Been there, done that …
Bill Clinton – President Pinocchio?
The Way To The White House Is Paved With Campaign Promises. The Average President Breaks 40% Of Them.
Clinton Aides Now Say Promises Were Just “Goals”
January 17, 1993
By Craig Crawford
Chicago Tribune/Orlando Sentinel
WASHINGTON — Will President Clinton change your life?
Not anytime soon, according to President-elect Clinton.
”I have to put everything back on the table,” he said last week in Little Rock, Ark.
Clinton had been asked only how his promise to cut middle-class taxes would be affected by the rising federal debt. But his answer suggested that everything he had proposed during the fall presidential campaign is now in doubt.
As this week’s inaugural bash revives Clinton’s legendary campaign skills – starting with today’s bus trip from Monticello to Washington – a harsh reality will lurk behind the fun.
Federal red ink and unsympathetic congressional leaders threaten Clinton’s promise of prosperity for middle-income Americans.
Whether it’s giving middle-income families a tax break or offering free college tuition to everyone, several of Clinton’s promises are disappearing even before he takes the oath of office on Wednesday.
Clinton or his aides have also backed off plans to:
– Stimulate the economy with massive public-works projects;
– Cut the White House staff by 25 percent;
– Cut federal borrowing in half during the next four years.
Those once-heralded proposals are now referred to as ”goals” within the Clinton camp.
Yet such promises had helped convince many Americans that they would feel the difference in a Clinton presidency. Election Day exit polls found that most voters who chose Clinton said they had done so because ”he will bring about needed change.”
Clinton’s inaugural festivities are aimed at piling more assets onto the fortune in good will he won as a campaigner.
But how will Clinton convert this political capital into changes that Americans might feel? Very slowly, if the past two months are a guide.
Clinton’s presidential transition was notable mostly for unsurprising Cabinet choices and frenzied news-media coverage.
While jogging almost daily for news cameras, Clinton has moved at a glacier’s pace on tough policy choices.
Missing now are the once-feverish predictions of inaugural-eve legislative packages to revive the economy.
Clinton’s Cabinet nominees have revealed no policy decisions of any sort during their Senate confirmation hearings. Instead, they referred to most policy suggestions as a ”viable option.”
Repeatedly asked for specifics on Clinton’s economic plans, Treasury Secretary-designate Lloyd Bentsen kept saying, ”That decision has not been made.”
Filling the roster of political appointments has also bogged down. Clinton has filled fewer than 200 of the 3,000 federal jobs available to him.
The president-elect’s sympathizers insist that, once in office, he will take to his new powers with vigor and speed.
”Clinton reminds me of Franklin Roosevelt, who almost immediately began making things happen,” said Duke University historian James David Barber. ”Like Roosevelt, he can be expected to take an experimental approach to government, always out there for people in big trouble.”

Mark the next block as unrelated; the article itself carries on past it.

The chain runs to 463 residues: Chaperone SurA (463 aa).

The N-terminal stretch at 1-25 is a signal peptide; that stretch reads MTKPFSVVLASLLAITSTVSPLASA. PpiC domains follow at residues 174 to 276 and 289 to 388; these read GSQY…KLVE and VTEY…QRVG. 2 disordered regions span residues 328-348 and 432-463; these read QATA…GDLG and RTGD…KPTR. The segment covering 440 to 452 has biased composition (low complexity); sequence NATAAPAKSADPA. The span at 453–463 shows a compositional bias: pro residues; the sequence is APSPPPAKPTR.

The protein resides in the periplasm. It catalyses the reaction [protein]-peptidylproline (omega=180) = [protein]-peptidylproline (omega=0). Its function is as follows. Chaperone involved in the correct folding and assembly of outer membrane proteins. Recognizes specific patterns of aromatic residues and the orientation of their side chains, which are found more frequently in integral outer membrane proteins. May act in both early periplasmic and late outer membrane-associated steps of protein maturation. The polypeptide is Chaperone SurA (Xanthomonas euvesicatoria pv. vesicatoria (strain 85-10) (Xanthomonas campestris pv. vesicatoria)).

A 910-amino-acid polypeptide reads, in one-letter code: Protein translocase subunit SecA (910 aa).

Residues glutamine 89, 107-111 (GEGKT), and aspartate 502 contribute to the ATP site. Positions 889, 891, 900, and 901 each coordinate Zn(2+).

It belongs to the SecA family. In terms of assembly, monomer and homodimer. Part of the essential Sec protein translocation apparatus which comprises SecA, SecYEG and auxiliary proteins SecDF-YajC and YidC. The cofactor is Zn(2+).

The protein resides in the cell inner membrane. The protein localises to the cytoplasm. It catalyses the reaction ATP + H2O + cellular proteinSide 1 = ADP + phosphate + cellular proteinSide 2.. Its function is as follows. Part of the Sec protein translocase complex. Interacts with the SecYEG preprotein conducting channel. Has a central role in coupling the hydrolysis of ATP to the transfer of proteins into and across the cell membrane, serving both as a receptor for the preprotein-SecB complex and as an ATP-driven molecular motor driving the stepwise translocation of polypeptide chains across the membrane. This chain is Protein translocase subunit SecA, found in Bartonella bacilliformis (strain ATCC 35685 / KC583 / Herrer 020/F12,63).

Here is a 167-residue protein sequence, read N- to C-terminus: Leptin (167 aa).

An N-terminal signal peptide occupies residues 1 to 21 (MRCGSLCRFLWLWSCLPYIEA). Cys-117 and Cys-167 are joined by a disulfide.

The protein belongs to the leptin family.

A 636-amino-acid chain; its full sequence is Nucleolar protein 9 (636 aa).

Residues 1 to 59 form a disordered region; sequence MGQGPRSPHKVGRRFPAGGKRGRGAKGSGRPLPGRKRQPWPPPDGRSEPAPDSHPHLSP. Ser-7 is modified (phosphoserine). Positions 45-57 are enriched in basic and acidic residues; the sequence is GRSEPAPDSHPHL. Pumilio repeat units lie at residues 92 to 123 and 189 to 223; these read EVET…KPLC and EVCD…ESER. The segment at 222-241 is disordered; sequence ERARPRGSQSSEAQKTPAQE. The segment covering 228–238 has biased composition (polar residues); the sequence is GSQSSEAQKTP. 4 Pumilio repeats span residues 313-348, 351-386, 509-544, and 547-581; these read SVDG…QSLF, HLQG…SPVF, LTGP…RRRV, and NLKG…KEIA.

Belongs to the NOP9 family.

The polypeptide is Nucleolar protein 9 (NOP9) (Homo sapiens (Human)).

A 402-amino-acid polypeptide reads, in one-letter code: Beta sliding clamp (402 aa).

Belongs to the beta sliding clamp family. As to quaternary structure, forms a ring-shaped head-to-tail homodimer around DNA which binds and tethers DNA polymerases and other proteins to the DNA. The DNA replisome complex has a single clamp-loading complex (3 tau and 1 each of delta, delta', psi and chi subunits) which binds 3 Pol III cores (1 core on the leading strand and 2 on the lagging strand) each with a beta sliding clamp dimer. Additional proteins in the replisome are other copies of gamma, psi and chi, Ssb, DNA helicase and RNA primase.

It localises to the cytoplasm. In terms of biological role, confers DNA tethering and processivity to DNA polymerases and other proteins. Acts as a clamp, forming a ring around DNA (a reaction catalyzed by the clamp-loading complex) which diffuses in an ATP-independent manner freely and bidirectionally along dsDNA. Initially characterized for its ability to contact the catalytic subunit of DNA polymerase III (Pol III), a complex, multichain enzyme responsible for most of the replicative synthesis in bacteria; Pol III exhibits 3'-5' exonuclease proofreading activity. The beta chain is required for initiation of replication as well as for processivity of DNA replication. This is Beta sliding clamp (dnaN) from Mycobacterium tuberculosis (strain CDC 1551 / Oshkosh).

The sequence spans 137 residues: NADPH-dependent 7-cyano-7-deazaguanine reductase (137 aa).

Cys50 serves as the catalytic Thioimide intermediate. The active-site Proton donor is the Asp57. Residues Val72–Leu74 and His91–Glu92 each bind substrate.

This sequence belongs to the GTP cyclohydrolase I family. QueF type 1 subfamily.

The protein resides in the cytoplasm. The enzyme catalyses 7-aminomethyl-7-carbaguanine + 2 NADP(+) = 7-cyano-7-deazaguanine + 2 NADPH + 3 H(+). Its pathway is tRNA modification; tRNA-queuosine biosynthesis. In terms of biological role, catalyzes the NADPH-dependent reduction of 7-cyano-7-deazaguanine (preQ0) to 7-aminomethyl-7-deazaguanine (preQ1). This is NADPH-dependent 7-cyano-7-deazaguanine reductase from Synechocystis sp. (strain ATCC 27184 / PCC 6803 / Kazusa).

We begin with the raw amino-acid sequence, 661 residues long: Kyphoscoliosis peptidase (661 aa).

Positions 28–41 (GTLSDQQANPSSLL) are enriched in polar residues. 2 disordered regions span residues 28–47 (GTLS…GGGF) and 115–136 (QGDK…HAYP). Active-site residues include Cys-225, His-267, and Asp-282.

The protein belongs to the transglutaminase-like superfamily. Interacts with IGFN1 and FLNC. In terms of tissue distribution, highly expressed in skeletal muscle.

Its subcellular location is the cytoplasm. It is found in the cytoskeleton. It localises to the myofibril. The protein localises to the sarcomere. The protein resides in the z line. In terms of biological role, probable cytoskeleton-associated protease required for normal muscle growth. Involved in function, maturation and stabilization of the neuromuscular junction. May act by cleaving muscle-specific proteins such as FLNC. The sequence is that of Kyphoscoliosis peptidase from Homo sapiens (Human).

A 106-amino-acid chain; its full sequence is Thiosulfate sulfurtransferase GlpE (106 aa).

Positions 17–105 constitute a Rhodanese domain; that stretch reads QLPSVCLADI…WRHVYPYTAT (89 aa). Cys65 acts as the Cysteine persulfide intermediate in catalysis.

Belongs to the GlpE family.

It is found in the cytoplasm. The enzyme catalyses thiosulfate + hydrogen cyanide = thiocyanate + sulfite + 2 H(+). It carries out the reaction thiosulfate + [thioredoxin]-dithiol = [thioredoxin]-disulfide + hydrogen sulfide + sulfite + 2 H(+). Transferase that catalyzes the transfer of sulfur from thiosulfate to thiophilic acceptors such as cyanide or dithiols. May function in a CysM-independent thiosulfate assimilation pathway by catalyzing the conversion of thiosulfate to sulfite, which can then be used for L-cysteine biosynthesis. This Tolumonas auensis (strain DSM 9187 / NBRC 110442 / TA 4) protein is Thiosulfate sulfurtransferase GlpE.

Failing to fulfill such promise should not surprise voters.
Presidents on average keep about 60 percent of the promises they make, according to Jeff Fishel, author of Presidents and Promises.
Sometimes a promise is best broken. Abraham Lincoln vowed not to abolish slavery but wound up freeing black Americans.
Other failed promises were mostly forgiven. Franklin Roosevelt said he would balance the budget but instead attacked the Great Depression with massive government spending.
A few shattered promises provoked fury. George Bush said he would never raise taxes, but he did so and took a beating.
Clinton might be forgiven a little backtracking, but he will likely be held to his promise of a better life for average Americans feeling the economic pinch.
”I am a product of the middle class,” Clinton said in his acceptance speech to the Democratic National Convention. ”And when I am president, you will be forgotten no more.”
Wednesday’s inaugural address could indicate how Clinton will popularize his prescriptions for change, as in John Kennedy’s inaugural call to ”ask what you can do for your country.”
But it will take more than bus trips and soaring rhetoric to fulfill Clinton’s promise, according to Republican analyst Kevin Phillips.
”Disenchantment will persist until the middle class feels it is back on the road to prosperity under policies it considers fair,” Phillips recently wrote.
American University professor Alan Lichtman agrees that if the new president does not deliver on his promise for change, he could join the growing ranks of ousted presidents.
”He is going to have to make changes that people notice,” said Lichtman, who wrote about the importance of policy change in his book The Thirteen Keys to the Presidency.
Lichtman discovered that the past five presidents who lost re-election each failed to change national policy in some dramatic way.
For instance, voters felt the effect of Ronald Reagan’s tax cuts. Most applauded his assault on welfare spending. Such policy changes helped him handily win re-election in 1984.
”The American people are a fundamentally pragmatic electorate,” Lichtman said. ”They measure success in results.”